Every banknote (except for 10 countries I am told) contains at least 1 signature and usually two. And 99% of the people using the currency probably have no idea who these people are. Let’s start with the first question; why are there signatures on banknotes?

The First Signatures on Banknotes

The first banknotes were more like bank checks and I.O.U.s than anything else. In 1694, when the Bank of England was first formed, banknotes were handwritten or contained only a small amount of pre-printed text, and someone at the bank would write out the amount and sign it. This piece of paper was exchanged for some value deposited at the bank. This piece of paper was backed by the authority of the person signing it. Having confidence in the backing of a banknote is key. Because unlike coins which had inherent metal value, paper banknotes only have value if someone else will exchange it for value.

Great Britain/England 10 Pounds | 1964 | P-376a |
Source: Banknote World Educational

Who Guarantees Banknotes?

It makes sense therefore for someone important at the bank or whatever organization guarantees the value of the paper currency. In most governments, the central bank is led by a Governor and reports into a Finance Minister who reports to the countries’ leader. Having the Bank Governor and Finance Minister sign banknotes makes some sense but, these roles are often hidden in a government’s bureaucracy. Wouldn’t someone get more confidence in a banknote if the leader of a country sign them? The Finance Minister, the leader and in most cases, the Bank Governor are political roles, so political allegiance is not the reasons to not have the leader’s signature on a banknote.

Signature on $5 Canadian Banknotes

As with many banking topics, the reason for who signs the banknotes is steeped in tradition and archaic laws. In England, the Chief Cashier’s signature is on banknotes. This is probably a tradition from a time when the governor of a bank didn’t want to be writing banknotes all day. So this responsibility was delegated to the head of all cashiers.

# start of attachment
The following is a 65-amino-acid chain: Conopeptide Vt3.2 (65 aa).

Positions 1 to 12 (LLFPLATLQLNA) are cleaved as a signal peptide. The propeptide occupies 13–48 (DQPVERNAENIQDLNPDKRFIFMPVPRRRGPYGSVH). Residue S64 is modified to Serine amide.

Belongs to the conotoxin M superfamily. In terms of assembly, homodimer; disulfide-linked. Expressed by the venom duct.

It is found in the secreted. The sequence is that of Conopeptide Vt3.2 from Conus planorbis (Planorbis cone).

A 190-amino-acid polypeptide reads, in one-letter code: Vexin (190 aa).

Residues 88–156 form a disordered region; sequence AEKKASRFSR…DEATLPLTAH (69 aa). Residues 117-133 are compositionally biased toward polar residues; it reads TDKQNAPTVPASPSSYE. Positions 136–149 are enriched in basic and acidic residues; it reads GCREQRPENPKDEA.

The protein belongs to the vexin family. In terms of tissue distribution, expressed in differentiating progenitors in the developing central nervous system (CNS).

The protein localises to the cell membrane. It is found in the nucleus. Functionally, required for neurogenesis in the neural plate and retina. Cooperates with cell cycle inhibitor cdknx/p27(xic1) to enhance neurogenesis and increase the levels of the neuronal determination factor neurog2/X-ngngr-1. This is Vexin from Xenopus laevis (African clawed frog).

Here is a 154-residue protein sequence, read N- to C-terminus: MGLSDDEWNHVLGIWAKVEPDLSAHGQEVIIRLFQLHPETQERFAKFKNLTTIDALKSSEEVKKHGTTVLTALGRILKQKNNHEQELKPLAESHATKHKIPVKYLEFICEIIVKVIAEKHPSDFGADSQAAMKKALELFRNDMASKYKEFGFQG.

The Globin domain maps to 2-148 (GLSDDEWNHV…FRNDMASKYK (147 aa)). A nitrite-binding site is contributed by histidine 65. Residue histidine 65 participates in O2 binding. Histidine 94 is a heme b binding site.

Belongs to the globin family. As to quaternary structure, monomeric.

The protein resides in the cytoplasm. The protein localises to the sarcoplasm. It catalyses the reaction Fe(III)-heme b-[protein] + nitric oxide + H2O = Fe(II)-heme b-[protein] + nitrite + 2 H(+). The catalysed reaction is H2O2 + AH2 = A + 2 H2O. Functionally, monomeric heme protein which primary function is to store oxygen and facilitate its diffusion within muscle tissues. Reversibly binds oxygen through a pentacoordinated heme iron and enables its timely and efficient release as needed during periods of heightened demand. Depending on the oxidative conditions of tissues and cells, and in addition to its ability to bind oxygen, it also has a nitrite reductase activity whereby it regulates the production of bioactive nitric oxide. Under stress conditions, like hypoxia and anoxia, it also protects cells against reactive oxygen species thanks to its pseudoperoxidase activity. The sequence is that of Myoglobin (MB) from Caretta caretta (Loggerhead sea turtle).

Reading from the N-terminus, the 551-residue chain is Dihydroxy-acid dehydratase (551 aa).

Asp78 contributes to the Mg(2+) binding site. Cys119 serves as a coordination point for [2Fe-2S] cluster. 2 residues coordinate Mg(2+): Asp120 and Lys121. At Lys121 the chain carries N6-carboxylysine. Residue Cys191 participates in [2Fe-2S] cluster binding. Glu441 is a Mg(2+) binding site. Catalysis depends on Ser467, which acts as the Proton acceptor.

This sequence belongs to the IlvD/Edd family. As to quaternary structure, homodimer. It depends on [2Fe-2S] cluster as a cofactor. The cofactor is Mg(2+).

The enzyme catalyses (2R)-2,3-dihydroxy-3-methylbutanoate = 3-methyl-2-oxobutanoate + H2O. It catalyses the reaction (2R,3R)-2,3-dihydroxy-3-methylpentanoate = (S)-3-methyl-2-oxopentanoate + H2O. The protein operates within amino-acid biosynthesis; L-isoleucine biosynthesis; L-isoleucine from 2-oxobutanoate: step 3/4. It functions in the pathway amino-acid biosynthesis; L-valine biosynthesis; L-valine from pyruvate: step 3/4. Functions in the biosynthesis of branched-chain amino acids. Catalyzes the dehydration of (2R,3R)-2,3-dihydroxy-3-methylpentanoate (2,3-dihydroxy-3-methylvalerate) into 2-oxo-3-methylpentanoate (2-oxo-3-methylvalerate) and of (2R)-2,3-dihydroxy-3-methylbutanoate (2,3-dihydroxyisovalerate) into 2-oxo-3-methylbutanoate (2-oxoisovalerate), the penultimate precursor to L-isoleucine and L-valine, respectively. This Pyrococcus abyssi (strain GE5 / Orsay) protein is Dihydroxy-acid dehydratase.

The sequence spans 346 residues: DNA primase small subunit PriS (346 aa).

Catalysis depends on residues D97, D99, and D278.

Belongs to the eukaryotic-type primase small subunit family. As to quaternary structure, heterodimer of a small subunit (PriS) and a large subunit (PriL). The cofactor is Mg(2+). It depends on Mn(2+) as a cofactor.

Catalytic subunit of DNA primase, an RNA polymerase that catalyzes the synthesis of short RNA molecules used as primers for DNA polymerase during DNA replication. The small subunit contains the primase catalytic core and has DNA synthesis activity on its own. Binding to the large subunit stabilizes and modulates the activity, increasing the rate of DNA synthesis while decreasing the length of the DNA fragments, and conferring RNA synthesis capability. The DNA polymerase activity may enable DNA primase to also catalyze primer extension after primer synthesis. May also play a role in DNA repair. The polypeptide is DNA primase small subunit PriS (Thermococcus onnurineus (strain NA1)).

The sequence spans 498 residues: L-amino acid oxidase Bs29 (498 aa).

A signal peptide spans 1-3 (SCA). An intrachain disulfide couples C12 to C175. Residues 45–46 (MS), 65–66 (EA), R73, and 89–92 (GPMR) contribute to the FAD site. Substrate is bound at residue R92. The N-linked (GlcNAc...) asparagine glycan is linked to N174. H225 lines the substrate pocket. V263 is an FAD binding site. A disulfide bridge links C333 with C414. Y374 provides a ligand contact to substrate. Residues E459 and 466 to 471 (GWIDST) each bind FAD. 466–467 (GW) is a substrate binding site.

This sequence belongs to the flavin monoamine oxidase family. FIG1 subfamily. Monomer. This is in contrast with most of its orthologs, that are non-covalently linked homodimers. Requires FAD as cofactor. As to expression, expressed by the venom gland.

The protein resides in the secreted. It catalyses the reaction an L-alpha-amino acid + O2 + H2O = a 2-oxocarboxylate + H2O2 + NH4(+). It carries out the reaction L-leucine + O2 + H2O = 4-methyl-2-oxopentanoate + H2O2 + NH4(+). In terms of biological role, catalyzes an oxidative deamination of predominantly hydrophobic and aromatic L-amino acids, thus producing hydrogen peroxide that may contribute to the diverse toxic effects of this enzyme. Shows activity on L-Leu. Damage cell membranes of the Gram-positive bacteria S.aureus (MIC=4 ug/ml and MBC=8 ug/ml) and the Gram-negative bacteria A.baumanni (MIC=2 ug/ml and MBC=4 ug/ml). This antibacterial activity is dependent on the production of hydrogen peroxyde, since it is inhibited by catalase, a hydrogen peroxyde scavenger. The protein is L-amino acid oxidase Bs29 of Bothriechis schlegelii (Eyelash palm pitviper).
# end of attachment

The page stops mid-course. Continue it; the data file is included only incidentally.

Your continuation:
Canada 5 Dollars | 2006 | P-101Aa |
Source: Banknote World

Canadian & US Banknotes

In Canada, the Governor and his/her deputy sign it. No one in the government actually sign them. Maybe it is a surprise to some, but the Canadian government does not stand behind the currency if the bank goes belly-up. Euro banknotes are signed by the President of the ECB, but again no one from a country government. In the US, the Treasurer and the Secretary of the Treasury sign it. But US currency is issued by the Federal Reserve which is specifically not part of the federal government. Why isn’t the signature of the Chairman of the Federal Reserve on banknotes along with the Treasurer or Secretary of the Treasury? Ultimately, all Federal Reserve notes (US Dollars) are obligations of the US government. So having someone from the government on the notes makes sense, but why 2 people? And why the Treasurer?

Today that role seems to be more administrative, while the Secretary of the Treasury is more involved in monetary policy and budgeting. My guess? History. Even before there was a Federal Reserve System, the Register of the Treasury and the Treasurer signed banknotes. When the Fed was established in 1913, no one wanted to rock the boat or explain the complex relationship between the Federal Reserve Bank System and the US Government.

Signature on USD Banknotes
Source: AS

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